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Five Dollars in Change

Date: 10/07/97 at 21:29:03
From: Anonymous
Subject: Brain Teaser


I have a math problem that seems to be for lower grades than grade 10,
yet for the life of me I can not figure this one out.

I need to make $5.00. I have to use 100 coins but I can not use 

My whole family took a half-hour to figure out this problem and 
failed. It is a brain teaser that was at Mom's work and she got us to 
try to figure it out.


Date: 10/09/97 at 15:25:52
From: Doctor Rob
Subject: Re: Brain Teaser

Start with 100 nickels.

You can trade 9 nickels for 5 pennies and 4 dimes.
You can trade 6 nickels for 5 pennies and 1 quarter.
You can trade 49 nickels for 45 pennies and 4 half-dollars.
You can trade 99 nickels for 95 pennies and 4 dollars.

99 is too close to 100 to leave any room to do anything useful.
Now make 100 out of sums of 6's, 9's, and 49's.  You should be
able to finish with these facts.

I found three solutions, one each using 75, 80, or 85 pennies.

-Doctor Rob,  The Math Forum
 Check out our web site!   

Date: 11/14/2006 at 11:24:06
From: Noah
Subject: More solutions


I used algebra to find what I believe to be a complete list of solutions 
to the problem. 

I began by assigning variables to the numbers of pennies, dimes, quarters,
half-dollars, and dollars:

  p - # of pennies
  d - # of dimes
  q - # of quarters
  h - # of half-dollars
  s - # of dollars (s for silver dollar, d is already taken)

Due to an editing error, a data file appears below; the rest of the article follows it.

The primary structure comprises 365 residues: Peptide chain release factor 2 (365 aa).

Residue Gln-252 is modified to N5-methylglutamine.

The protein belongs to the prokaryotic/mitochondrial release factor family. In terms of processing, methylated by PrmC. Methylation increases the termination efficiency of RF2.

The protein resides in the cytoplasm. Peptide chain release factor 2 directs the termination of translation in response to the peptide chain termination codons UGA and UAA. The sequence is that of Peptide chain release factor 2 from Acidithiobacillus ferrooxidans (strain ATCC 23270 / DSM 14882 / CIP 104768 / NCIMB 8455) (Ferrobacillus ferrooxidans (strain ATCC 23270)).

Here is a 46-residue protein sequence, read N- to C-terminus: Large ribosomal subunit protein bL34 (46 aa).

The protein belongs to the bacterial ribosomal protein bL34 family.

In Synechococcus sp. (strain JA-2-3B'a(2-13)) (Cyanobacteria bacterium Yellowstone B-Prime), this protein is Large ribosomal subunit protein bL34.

They must satisfy the following 2 equations:

  p +   d +   q +   h +    s = 100 (100 total coins)

  p + 10d + 25q + 50h + 100s = 500 ($5.00, or 500 cents total)

They also must all be nonnegative integer values to make sense as 
a solution to the problem.

Subtracting the one equation from the other, we can eliminate the 
variable p:

  9d + 24q + 49h + 99s = 400

Observe that all the coefficients on the left, except 49, are divisible 
by 3, while 3 does not divide 400.  This indicates that all solutions 
must include some number of half dollars.  To simplify the equation, 
we can work case by case on the number of dollar coins.  As we can only 
have $5.00 total, there will not be very many cases to consider.
We start with s=0.  We then have:

  9d + 24q + 49h = 400

If we make h=1, we get 

  9d + 24q = 351

Now all terms are divisible by 3.  We could also make h = 4, 7, 10, 13, 
etc., but not 2, 3, 5, or 6, for instance.  

With h=1, we simplify the above equation (dividing by 3) and get 

  3d + 8q = 117

       3d = 117 - 8q

In other words, we must choose q such that (117-8q) is a multiple of 3.  
The choice q=0 works, and so we have (s=0, h=1, q=0), and so

  3d = 117 

   d = 39

and returning to our original problem, we need still 60 pennies to 
make 100 coins.  The half dollar is $0.50, the dimes make $3.90, and 
the pennies are $0.60, which adds up to $5.00.

We had several places to make choices, I chose 0 dollars, then 
1 half dollar, then 0 quarters.  We can choose different amounts for 
each of these to yield other solutions.  

If we keep (s=0, h=1), then we still have

  3d = 117 - 8q

If the right hand side is to be a multiple of 3, q must be a multiple 
of 3, so we can get solutions for q=0 (above), 3, 6, 9, and 12.  15 is 
too high:

  8 * 15 = 120

which would give us 

  3d = -3 
   d = -1

which doesn't make sense in the context of the problem.

You can follow the above procedure with (s=0, h=4) for 3 more 
solutions.  Choosing (s=0, h=7) gives another solution, for 9 total 
solutions without using dollar coins.  With 1 silver dollar, you get 
an additional 6 solutions, 3 more using 2 silver dollars, and 1 solution 
using 3 silver dollars.

Associated Topics:
Middle School Puzzles

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